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Lessons:17Length:2.7 hours
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1.3 Starting the Server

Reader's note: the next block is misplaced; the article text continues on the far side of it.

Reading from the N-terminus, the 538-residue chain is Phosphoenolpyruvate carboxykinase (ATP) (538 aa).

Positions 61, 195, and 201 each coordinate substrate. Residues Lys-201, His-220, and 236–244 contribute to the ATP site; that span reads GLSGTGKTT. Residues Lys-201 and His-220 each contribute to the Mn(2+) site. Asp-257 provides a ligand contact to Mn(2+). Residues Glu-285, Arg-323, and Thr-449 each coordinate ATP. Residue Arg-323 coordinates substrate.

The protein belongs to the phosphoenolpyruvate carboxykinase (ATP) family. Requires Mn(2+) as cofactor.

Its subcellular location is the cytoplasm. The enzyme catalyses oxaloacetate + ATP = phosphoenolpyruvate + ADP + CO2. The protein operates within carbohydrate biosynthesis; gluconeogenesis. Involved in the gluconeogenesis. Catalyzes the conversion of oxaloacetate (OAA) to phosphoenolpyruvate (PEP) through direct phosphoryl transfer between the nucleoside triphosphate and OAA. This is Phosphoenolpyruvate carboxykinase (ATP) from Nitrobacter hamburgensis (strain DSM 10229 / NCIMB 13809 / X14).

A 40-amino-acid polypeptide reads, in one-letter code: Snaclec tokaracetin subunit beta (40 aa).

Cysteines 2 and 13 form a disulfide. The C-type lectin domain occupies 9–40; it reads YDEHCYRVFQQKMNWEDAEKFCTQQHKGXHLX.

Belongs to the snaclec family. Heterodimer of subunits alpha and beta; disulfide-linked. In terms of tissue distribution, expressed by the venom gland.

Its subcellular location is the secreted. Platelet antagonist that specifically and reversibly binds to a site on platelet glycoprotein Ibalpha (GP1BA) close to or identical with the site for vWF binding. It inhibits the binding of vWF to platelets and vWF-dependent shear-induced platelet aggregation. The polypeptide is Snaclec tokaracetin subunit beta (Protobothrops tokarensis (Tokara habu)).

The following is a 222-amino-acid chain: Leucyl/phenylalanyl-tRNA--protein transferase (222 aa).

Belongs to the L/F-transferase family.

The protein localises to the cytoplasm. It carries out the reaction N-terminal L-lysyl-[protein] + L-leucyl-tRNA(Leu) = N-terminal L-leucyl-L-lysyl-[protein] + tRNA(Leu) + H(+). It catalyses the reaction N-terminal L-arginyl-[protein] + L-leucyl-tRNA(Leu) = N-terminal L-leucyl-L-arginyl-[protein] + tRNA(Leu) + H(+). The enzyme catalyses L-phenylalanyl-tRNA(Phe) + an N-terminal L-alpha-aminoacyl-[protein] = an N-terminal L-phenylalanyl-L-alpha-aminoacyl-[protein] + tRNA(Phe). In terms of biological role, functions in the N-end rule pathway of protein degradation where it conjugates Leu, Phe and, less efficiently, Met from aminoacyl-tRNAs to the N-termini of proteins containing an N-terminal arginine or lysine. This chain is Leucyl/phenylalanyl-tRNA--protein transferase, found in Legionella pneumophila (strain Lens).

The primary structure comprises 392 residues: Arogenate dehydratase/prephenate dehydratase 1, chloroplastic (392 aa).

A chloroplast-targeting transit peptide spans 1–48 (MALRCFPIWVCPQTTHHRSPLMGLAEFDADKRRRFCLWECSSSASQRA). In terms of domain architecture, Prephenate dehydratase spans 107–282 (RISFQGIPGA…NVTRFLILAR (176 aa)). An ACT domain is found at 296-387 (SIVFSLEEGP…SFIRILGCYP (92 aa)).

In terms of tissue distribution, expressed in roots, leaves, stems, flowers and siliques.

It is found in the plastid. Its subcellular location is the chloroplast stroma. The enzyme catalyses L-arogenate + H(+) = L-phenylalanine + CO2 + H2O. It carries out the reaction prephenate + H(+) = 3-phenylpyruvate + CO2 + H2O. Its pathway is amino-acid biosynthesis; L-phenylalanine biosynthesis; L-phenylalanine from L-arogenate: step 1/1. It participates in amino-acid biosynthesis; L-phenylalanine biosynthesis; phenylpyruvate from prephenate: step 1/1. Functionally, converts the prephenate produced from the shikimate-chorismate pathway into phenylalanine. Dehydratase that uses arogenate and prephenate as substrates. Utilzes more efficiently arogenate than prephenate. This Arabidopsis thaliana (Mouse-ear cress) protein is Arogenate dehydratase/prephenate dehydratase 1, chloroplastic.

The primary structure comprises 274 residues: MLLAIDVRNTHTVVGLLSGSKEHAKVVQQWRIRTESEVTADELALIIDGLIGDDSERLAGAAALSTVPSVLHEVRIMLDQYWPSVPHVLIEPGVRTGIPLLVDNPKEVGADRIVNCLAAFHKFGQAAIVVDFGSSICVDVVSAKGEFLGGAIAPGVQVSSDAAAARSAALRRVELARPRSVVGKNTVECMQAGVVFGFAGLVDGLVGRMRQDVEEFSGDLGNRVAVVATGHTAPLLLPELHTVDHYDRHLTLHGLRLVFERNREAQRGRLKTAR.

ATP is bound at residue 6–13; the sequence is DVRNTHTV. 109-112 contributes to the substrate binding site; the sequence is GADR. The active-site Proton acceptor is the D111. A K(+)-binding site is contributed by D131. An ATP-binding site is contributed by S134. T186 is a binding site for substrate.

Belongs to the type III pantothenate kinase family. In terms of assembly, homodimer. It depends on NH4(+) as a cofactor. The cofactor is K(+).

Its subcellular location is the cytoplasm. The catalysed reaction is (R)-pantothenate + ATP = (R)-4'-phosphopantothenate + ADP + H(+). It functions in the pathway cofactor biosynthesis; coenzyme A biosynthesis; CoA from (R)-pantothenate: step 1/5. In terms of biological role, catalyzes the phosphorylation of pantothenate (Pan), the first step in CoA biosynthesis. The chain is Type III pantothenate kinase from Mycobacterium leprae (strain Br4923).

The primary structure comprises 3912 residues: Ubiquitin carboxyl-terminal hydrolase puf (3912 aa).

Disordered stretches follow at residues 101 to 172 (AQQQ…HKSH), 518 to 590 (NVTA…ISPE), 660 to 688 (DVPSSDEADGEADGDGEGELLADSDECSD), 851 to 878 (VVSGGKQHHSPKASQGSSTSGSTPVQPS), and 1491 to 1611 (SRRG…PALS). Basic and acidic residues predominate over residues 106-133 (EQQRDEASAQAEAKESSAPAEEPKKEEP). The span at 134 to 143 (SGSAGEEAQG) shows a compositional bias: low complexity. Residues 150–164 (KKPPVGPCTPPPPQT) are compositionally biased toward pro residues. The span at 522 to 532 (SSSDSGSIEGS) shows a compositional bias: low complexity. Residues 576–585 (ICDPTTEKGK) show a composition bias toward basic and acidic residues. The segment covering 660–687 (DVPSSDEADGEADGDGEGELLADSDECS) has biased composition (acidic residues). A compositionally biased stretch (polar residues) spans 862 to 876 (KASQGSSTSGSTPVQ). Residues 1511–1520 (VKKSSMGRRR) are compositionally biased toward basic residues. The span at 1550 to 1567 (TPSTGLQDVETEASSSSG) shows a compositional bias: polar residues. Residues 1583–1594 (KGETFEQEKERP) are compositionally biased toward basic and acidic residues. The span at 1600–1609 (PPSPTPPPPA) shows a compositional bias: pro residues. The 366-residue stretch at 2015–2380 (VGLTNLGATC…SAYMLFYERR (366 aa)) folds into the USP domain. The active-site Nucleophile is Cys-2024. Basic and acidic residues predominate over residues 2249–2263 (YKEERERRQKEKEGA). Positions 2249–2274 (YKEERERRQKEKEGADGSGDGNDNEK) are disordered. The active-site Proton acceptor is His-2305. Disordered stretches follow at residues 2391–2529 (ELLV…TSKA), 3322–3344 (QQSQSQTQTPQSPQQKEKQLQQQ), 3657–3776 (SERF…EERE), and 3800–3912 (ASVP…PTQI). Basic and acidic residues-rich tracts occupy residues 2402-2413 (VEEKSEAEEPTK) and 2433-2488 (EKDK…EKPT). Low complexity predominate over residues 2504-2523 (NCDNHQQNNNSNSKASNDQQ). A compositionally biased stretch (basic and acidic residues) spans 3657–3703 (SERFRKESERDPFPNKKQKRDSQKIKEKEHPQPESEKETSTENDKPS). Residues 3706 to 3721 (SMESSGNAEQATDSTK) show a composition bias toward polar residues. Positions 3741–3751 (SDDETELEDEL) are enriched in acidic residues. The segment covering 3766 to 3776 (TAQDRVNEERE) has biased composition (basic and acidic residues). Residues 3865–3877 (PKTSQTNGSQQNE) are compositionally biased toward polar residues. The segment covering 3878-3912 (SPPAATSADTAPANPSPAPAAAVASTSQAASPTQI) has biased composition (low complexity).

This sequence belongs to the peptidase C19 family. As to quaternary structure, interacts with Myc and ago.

We're ready to start writing some code for our contacts application, and we're going to start with something pretty simple, our server. So I'm going to open up vim with the server.js file. Now I said our server will be simple. We're going to build on this as time goes on throughout your project, but our initial version here is gonna be pretty simple. We'll start by starting a variable called express, and we will require the Express library that we downloaded in the previous screencast. Then we will go ahead and create an app object, which we we will get by running that express function. And this app object here is our express application. So now, let's do app and I'll say .use. And we'll start with express.static and we will statically serve the public directory. So this is the very first thing we wanna do. This is a piece of Express middleware. In fact, it's the only piece of middleware that comes built in with Express version 4, and this allows us to statically serve all of the files inside public. So this will be very important for our front-end web application because pretty much everything is going to be a front-end resource. And it's all gonna go inside that public directory. Next, we wanna have a get route here, and we will just get any unmatched route, and this will take a function that has a request and response object. And in response to all of the requests that are not caught up until this point, we will do a response dot sendFile, and we will send the public/main.html file. Now you might say, well, why aren't you calling that public/index.html file? And the reason I'm not doing that is because if we call it index/html file, when someone gets the root directory of our project, that will be interpreted as getting the index.html file, and it's just going to be served statically up here. But sometimes the home route is not going to want the index.html file. It's gonna need to redirect, for example, to our login page. And so we're going to eventually have some middleware going between this initial use statement here and our ending get statement here. And so, to avoid any unexpected behavior, we're going to call that main.html. So then underneath this, we have to go ahead and start our application up by listening, and we will listen on port 3000. Believe it or not, that is the whole web server that we need for now. That's all we need to do to start with anyway. So now let's go ahead and open up our public/main.html. For starters, I'm just going to paste in a very, very simple template here. We have our DOCTYPE at the top. There are html tags which surrounds our head and body tags. So let's see, what do we start with in here? Well, let's give our head a title that we'll just call Contacts. We also want to add a base element. Now, if you're not familiar with the base element, we add the base element with an href attribute of root. Angular is gonna use this base element. This reference that we have here tells it basically what path to use when it gets any of our front-end resources. So when it goes to get one of our front-end views, for example, it's going to use this as the root which it starts with. So if our view is views/list.html, for example, it will do /views/html, and that first slash comes from the base tag there. This is very important. Do not leave it out. Otherwise things won't work and it will be confusing why they don't work. The next thing we want to do is in the body, let's make a div with a class of container. And if you're familiar with Twitter Bootstrap, you know that this is a Bootstrap class. Inside this, we'll have another div with a class of page-header, and in here we can have an h1 that will just say Contacts. At this point, let's just go ahead and start up our server and make sure this is working. And if we come back to the terminal here, I'm gonna use an MPM package called nodemon. What this does, basically, is if you just run node server.js, that will work just fine. However, if we make any changes to the server code while this is running, then those changes will not be reflected in a web application because the server's already running. However, if you use the nodemon package and run nodemon server.js, then anytime you change the server, nodemon will restart the server. Now, nodemon doesn't come by default. You'll have to do npm install -g nodemon. The -g flag is to install it globally, which makes it a command you can use on the command line. So, nodemon server.js. That will go ahead and start up the server. Now if we come back to the browser and go to localhost, you can see we have the message no method sendFile. Okay, let's come back to server.js here. This f in sendfile here should not be capitalized, so I'll change that to a lowercase. And now there we go, Contacts. Now, one more thing before we wrap this up. Let's include the Bootstrap JavaScript init in CSS here so that we can benefit from adding these classes. And you could use the default style sheet that comes with Twitter Bootstrap. However, I like to switch it up a bit and head over to Bootswatch, which is a bunch of free themes which replace the default Bootstrap CSS file to give us a different theme. Now you can see there's a bunch of different options here, and in this screencast, we are going to use Flatly. So go ahead and click on Flatly right over here. And then where it says Download here, bootstrap.min.css. And now I'm gonna ahead and hit Cmd+S and in Contacts > Public and I will put it in our source directory bootstrap.min.css. So now if we come back here in our head here, let's do a link to a rel, which is a stylesheet. And we will have href to src/bootstrap.min.css. I believe is what that was called. And if we come back to the browser here and refresh it, you can see that Contacts is now styled nicely, and we have some margin going on here from the upper corner so we know that our CSS is being loaded just fine. Now while we're here, we may as well load the JavaScript because eventually we are going to need some JavaScript because of some of the Bootstrap components that we're gonna use. >> So we will do script with a source of lib. Remember /bootstrap/, and I happen to know that the path is dist for distribution, /bootstrap.min.js. And if you've used the Bootstrap JavaScript before, you know that this means we need to include jQuery before Bootstrap. So I'm going to replace this, and we're gonna change bootstrap here to jquery. And in both cases here the path is pretty much the same. It just says jquery. So lib/jquery/distribution/ jquery.min.js. And right now, we don't have any way of seeing if that is actually working. Well, if I refresh this and if I open the JavaScript console here, you can see we had a syntax error, unexpected token less than sign, which means Bootstrap here is not being loaded by the static public directory. It's getting the page HTML. The reason for this is oh, inside the distribution folder, there's a /js folder because you can also get the CSS, right? So we need distribution /js/bootstrap.min.js. All right, so now if I refresh the page, you can see we have no errors down here in our console, which means that both of our JavaScript files are loading up just fine. So there you have our first bit of code, the server for our web application.